The Alternate Chairman of the International Committee of Bankers on Mexico (T. W. Lamont) to the Secretary of State

My Dear Mr. Secretary: I should prefer that you should receive directly from the oil men such information as they may have, but in order to acquaint you beforehand with the view of the bankers in the matter, may I be permitted to explain to you, in confidence, that the proposition which (as explained to us) the Mexican government authorities made to the oil producers was, in effect, that the oil producers should organize a syndicate of bankers to buy up, in the open market, at 40% of par or thereabouts, a large amount of the Mexican government’s external obligations and then to make these available for the oil men to turn in at par in payment of their taxes. In this way the Mexican Government might make an actual remission of the oil taxes to the extent of 60%, yet it might be able to state that it was receiving full value in taxes, accepting its outstanding bonds in payment at par.

The attached draft of our letter to the oil producers explains the impracticability of this plan. Mr. Teagle and the other oil executives [Page 500] fully understand our point of view, and, I may say, are in accord with it. The letter attached is a first draft and may be subject to a slight alteration but nothing material.

Looking forward to seeing you on Monday at twelve o’clock noon,

I am [etc.]

Thomas W. Lamont

Draft of Letter from the Alternate Chairman of the International Committee of Bankers on Mexico (T. W. Lamont) to the Chairman of the Committee of Oil Executives (W. C. Teagle)

Dear Mr. Teagle: Referring to the conferences which I have been holding with you and the other members of your Committee who recently visited Mexico, I beg to state that I called together representatives of leading financial houses, a number of whom in past years were active in the issuance of the Mexican government’s external obligations; and I laid before them, in confidence, your plan with reference to the outstanding Mexican government bonds.

The matter was discussed at length and it was agreed that it would be impossible to undertake such a plan as you proposed. I think you are familiar with the reasons that make this plan, from the point of view of the banks and banking houses, impracticable.

  • First: I would explain that the bankers hold exceedingly small amounts of these securities. At the time the external loans of the Mexican government were offered for subscription only a limited part of these loans was taken in this country. Moreover, an examination of the total amount of money which was remitted to this country to be used in paying interest in the year 1913—the last year in which full interest payments were made on the external loan bonds—indicates that the percentage of such loans owned in this country at that time was relatively small. The bonds were widely distributed to investors, and we are convinced that there are no concentrated holdings in this country. It would therefore be quite impossible to secure these bonds in any considerable blocks.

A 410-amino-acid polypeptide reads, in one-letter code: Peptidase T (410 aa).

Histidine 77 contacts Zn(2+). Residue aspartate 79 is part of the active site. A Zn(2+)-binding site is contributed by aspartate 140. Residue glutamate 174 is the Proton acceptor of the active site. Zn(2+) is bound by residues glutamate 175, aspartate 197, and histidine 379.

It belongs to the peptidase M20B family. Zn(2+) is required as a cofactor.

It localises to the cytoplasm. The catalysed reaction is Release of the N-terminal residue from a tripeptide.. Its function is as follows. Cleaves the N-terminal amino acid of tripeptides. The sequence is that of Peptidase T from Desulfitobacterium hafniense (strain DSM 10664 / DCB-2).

• Second: the bankers whom I consulted felt that they might properly be criticized by their clients who look to them to protect their interests, if they made an attempt to secure such bonds at the present nominal market quotations, in view of the general conviction that such external loan bonds are entitled to be recognized in full at par and accrued interest, and that security was pledged to cover such payment which, even today, is probably in excess of the amount necessary to cover the complete debt service on these bonds. The fact is that, inasmuch as banking houses and banks have, in years past, [Page 501] distributed these Mexican government obligations widely and have represented them as a sound investment, they have become, in effect, trustees for the many investors who, relying upon their judgment and recommendation, have put their savings into such securities.

While the foregoing represents the primary reason for the feeling on the part of the bankers that they are unjustified in recommending the sale by clients at the present levels, they also expressed the view that the floating supply of bonds at present prices was only nominal and that an attempt to secure bonds in large volume would be unsuccessful.

Again, if the oil companies should buy bonds with the intention of using them in paying their taxes, they would be confronted by the fact that the taxes in question are pledged, equally and proratably, for the payment of the interest and principal of almost all of these issues of external bonds, and other bondholders, those who have no taxes to pay but are interested in seeing the revenues applied without preference or priority, would doubtless object to this plan or method, since its result would be the absorption of the revenue and the retirement of certain specific bonds, leaving the others outstanding.

We now trust that it will be clear to you why—as a matter of good faith, chiefly, but of expediency as well, it is impossible for the leading financial houses and banks of this city and country to undertake the plan you have proposed to them. These bankers whom I consulted and who are largely represented upon the International Committee of Bankers on Mexico earnestly desire to co-operate in any way possible, and they wish, if possible, to be of service in assisting Mexico to a wise solution of some of her perplexing problems. It is in that spirit that I have been glad to accept the very gracious and flattering invitation that President Obregon’s administration has extended to me; and to all of us it is a source of gratification, but not of surprise, to learn from you that you found all the members of the Mexican government with whom you came in contact frank and straightforward, reasonable and earnest in their endeavor for their country.

Sincerely yours,